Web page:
(G.N.S) Dt. 25
The attack on a school bus in Gurgaon during Thursday’s protests against screening of Padmaavat movie was “very serious but there are also incidents which are blown out of proportion”, Maharashtra Chief Minister Devendra Fadnavis told media.
“So I think India is not about violence,” the Chief Minister, who is in Davos for the annual meeting of the World Economic Summit, said in an exclusive interview.
Mr Fadnavis’ remarks come against the backdrop of several incidents of violence by protesters demanding that the Sanjay Leela Bhansali’s movie based on an epic poem should not be screened in theatres despite clearance from the censor board.
In at least four states including Gujarat and Rajasthan, the associations of multiplex owners have decided against screening the film to ensure that protesters did not damage the cinema halls. In Gujarat, a representative of the association, said they had been also approached by the Karni Sena, a Rajput group that started the protests, and other outfits such as the Bajrang Dal to boycott the film.
But it was the attack on school children travelling in a bus on Gurgaon that has led to a national outrage and exposed the ruling BJP government in Haryana to sharp attacks from Congress president Rahul Gandhi too.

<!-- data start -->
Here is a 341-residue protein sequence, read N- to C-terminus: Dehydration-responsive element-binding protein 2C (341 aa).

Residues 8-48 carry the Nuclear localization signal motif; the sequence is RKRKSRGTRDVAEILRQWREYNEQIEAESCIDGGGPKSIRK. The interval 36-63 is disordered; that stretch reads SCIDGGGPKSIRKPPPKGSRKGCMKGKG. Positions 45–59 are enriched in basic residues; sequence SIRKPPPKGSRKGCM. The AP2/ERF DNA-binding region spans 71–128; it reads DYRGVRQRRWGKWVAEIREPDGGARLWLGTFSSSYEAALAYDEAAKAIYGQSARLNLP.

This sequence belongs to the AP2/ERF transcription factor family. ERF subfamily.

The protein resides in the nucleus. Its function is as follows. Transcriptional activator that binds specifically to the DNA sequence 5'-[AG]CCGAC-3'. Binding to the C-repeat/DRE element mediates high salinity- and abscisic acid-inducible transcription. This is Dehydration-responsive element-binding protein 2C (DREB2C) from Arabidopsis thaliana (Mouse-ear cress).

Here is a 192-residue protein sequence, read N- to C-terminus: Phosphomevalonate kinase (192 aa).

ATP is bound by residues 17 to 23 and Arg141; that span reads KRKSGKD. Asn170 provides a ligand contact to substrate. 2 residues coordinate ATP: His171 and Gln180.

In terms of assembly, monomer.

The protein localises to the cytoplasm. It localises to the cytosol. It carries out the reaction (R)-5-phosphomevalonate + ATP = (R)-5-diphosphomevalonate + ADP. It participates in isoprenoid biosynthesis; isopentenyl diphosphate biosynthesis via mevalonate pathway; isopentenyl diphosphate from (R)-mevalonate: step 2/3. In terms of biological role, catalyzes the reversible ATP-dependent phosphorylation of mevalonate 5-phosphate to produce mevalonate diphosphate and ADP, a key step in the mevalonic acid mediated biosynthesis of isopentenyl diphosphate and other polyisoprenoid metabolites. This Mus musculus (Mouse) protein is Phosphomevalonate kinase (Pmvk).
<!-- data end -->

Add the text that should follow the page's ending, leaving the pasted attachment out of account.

In Maharashtra where the police had signalled they would come down heavily on protesters trying to obstruct the movie, there have been no reports of arson or violent protests. The Mumbai police, for instance, have not only deployed security personnel outside theatres screening the movie but also positioned them inside the theatre.
Alluding to his government’s track record over the last three years, Mr Fadnavis said “if you look at the overall law and order situation, or if you talk to the existing investors, in Maharashtra I have experienced, there are investors from Germany, British or the US, they have become our ambassadors”.
“They say in past 3 years, we have not experienced a single disruption,” Devendra Fadnavis, who has vowed to make Maharashtra a trillion-dollar economy in the next 7-8 years, said.